Millionaire Sen. John W. Warner (R-Va.) picked up an extra $18,000 in income last year by selling two bulls, some cattle raised on his Middleburg farm and a painting titled "Fabrizia."

Sen. Harry F. Byrd Jr. (I-Va.), who boasts assets of more than $1.7 million, borrowed $37,000 to pay his income taxes.

Sen. Charles McC. Mathias (R-Md.) talked his way through the nation's chicken-dinner circuit to add more than $37,000 to his senatorial salary of $60,000. But Sen. Paul Sarbanes (D-Md.), despite his newfound notoriety as the target of the National Conservative Political Action Committee, could garner only $5,500 in speaking fees.

Financial disclosure forms filed by senators yesterday gave these glimpses into the private financial lives of the Washington area's four senators. Because there is no requirement to explain the information on the forms, they raise as many questions as they answer.

There was no explanation of why Byrd borrowed money, including $70,000 in 1980, to pay his income taxes. "That's a matter of personal finance," his press aide said yesterday. "The senator does not feel any obligation to go into it. He makes his disclosures and lets them speak for themselves."

A tax lawyer suggested that taxpayers with substantial holdings often can borrow at rates lower than the return they are getting on their investments, so it makes economic sense to leave investments intact. "He may be in a position to borrow right," the lawyer said.

What Byrd's disclosure form does show is that he maintains holdings worth more than a half million dollars in the Byrd family newspapers in Virginia, which includes The Winchester Evening Star and The Harrisonburg Daily News-Record, and owns stock in some of the nation's other major newspaper chains.

Byrd, who is retiring at the end of this year, purchased a condominium in San Francisco last year in which his daughter, Beverley, is living, according to a Byrd aide. The forms disclose only a range of value, so it could only be determined that the condo cost between $100,000 and $250,000.

Virginia's other millionaire senator, Warner, owes much of his wealth to the 2,100-acre Atoka Farm near Middleburg and Milldale Farm in Warren and Clarke counties. Each is listed on the form as being worth in excess of $250,000 -- the highest financial category. But in 1978, assessors valued Atoka at $1.7 million; Milldale at $1.1 million and Warner's house on S Street NW at nearly $800,000. Warner still owns the Georgetown house, but an aide said he lives in a two-bedroom cooperative at the Watergate.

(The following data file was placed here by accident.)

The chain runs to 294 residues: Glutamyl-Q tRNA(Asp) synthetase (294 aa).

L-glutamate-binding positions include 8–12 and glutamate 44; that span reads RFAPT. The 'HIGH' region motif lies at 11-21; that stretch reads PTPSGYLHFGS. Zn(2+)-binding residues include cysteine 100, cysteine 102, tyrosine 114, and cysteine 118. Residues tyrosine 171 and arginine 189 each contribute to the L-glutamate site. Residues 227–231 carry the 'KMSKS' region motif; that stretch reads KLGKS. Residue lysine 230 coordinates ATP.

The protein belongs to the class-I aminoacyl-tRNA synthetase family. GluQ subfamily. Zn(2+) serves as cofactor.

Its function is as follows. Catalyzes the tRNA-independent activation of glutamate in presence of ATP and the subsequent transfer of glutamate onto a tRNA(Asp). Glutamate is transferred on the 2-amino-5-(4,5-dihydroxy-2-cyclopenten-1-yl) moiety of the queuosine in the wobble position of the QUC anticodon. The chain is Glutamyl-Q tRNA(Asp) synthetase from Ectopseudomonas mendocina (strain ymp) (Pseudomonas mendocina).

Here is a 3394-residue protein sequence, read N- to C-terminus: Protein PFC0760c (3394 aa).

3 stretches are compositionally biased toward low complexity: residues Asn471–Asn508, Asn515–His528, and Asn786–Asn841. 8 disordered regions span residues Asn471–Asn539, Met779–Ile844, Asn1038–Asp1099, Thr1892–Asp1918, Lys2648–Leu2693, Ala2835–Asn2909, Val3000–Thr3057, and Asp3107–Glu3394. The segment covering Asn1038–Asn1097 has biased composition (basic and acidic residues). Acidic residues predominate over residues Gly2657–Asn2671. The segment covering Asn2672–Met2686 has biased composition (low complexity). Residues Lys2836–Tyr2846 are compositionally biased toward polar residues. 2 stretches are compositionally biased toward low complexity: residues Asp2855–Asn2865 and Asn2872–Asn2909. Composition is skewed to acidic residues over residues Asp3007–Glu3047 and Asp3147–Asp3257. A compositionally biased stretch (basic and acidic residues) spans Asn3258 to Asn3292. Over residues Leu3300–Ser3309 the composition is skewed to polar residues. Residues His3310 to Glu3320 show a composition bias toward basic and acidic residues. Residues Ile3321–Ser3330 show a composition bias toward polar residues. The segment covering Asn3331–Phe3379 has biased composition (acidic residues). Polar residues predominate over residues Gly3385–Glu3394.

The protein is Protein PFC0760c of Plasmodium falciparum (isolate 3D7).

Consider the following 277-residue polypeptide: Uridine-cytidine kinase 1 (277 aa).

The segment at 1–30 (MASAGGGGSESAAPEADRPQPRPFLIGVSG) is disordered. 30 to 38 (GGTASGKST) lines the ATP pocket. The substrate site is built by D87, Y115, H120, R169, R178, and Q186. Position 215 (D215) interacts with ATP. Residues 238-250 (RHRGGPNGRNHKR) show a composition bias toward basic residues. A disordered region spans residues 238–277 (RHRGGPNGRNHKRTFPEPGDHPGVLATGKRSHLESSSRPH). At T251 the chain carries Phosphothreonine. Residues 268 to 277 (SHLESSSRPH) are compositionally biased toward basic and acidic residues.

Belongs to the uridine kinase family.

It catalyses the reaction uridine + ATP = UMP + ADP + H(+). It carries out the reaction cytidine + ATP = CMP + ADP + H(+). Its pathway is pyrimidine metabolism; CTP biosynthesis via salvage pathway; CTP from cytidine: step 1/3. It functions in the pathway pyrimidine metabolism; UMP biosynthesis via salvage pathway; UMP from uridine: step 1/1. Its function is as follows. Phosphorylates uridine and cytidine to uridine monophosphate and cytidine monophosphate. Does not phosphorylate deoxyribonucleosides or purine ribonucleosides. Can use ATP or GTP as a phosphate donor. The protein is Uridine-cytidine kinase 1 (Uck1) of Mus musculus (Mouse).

Even Warner's fortune is not immune to the recession and other twists of fate, according to the form. The market value of a life-income trust given to him early in his first marriage, to heiress Catherine Mellon, has dwindled slightly. The trust, worth about $500,000 when Warner was elected, has dropped by about $50,000. "Municipal bonds, etc., have gone down," an aide noted. "The condition of the market, you know."

Also gone since his separation last December from Elizabeth Taylor are some perks that came with marriage to a superstar. Just before Christmas 1980, Warner traveled to London with Taylor on a six-day promotion tour for her movie, "The Mirror Crack'd." The trip, a gift from Sands Films Ltd., valued at approximately $3,000, was provided for in Taylor's movie contract.

Neither of Maryland's senators claim millionaire status, although Mathias lists assets of at least $265,000 for himself and another $210,000 for his wife. The liberal Republican is one of the Senate's most sought-after speakers. Last year he took advantage of a change in the restriction that had prohibited members of Congress from earning more than $25,000 a year for speeches. Congress voted to eliminate the ceiling and Mathias, who had reached the limit by October, made 13 more speeches for an added $12,000 before year's end.

Sarbanes, according to his statement, remained among the senators of most modest means. He listed as his only asset his Baltimore residence, which he valued at between $50,000 and $100,000. CAPTION: Picture 1, SEN JOHN WARNER. . . not immune to the recession.;Picture 2, SEN HARRY F. BYRDJR.,. . . borrowed $37,000 to pay taxes.